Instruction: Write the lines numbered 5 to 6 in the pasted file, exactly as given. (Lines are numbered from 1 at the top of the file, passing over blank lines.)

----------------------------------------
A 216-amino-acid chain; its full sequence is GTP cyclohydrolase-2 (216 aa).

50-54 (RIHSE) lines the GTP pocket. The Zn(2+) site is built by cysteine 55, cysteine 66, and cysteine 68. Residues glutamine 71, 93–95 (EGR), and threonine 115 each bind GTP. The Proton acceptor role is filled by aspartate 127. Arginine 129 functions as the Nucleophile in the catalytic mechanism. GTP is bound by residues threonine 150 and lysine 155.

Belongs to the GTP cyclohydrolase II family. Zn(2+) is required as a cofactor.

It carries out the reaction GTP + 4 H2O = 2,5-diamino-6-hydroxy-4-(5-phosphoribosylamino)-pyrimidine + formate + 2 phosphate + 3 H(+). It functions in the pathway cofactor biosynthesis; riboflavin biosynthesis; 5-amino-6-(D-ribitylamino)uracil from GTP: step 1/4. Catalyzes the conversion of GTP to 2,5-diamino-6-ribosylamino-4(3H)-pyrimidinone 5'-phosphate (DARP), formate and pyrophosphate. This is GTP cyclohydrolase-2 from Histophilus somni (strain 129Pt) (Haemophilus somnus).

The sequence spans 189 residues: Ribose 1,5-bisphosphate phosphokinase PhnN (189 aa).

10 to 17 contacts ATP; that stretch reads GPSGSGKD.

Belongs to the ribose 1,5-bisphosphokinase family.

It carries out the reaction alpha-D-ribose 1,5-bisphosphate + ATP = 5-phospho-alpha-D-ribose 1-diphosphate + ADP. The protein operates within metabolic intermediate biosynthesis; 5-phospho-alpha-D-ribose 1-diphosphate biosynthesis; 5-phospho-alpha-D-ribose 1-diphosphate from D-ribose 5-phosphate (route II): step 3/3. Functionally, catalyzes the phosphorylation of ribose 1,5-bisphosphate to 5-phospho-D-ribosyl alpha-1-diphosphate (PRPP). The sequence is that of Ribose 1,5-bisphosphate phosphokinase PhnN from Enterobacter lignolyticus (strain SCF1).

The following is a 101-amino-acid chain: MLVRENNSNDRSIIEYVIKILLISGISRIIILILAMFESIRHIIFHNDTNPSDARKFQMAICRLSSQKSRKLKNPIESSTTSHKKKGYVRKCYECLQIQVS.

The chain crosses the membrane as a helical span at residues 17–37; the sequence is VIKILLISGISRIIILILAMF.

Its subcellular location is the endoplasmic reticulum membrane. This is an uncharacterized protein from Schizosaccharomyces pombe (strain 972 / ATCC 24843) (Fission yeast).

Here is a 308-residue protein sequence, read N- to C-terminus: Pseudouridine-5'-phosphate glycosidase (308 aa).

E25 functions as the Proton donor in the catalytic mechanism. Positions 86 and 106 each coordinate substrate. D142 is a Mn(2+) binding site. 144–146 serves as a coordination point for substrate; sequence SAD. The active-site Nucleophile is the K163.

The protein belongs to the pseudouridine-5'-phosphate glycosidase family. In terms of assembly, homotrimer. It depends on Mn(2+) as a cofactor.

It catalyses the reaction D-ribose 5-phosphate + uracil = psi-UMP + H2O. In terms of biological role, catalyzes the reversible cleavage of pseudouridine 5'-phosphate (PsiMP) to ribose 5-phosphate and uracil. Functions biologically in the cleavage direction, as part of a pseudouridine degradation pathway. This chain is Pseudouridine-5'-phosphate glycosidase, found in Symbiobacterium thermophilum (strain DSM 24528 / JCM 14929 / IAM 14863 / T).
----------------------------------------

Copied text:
The sequence spans 189 residues: Ribose 1,5-bisphosphate phosphokinase PhnN (189 aa).

10 to 17 contacts ATP; that stretch reads GPSGSGKD.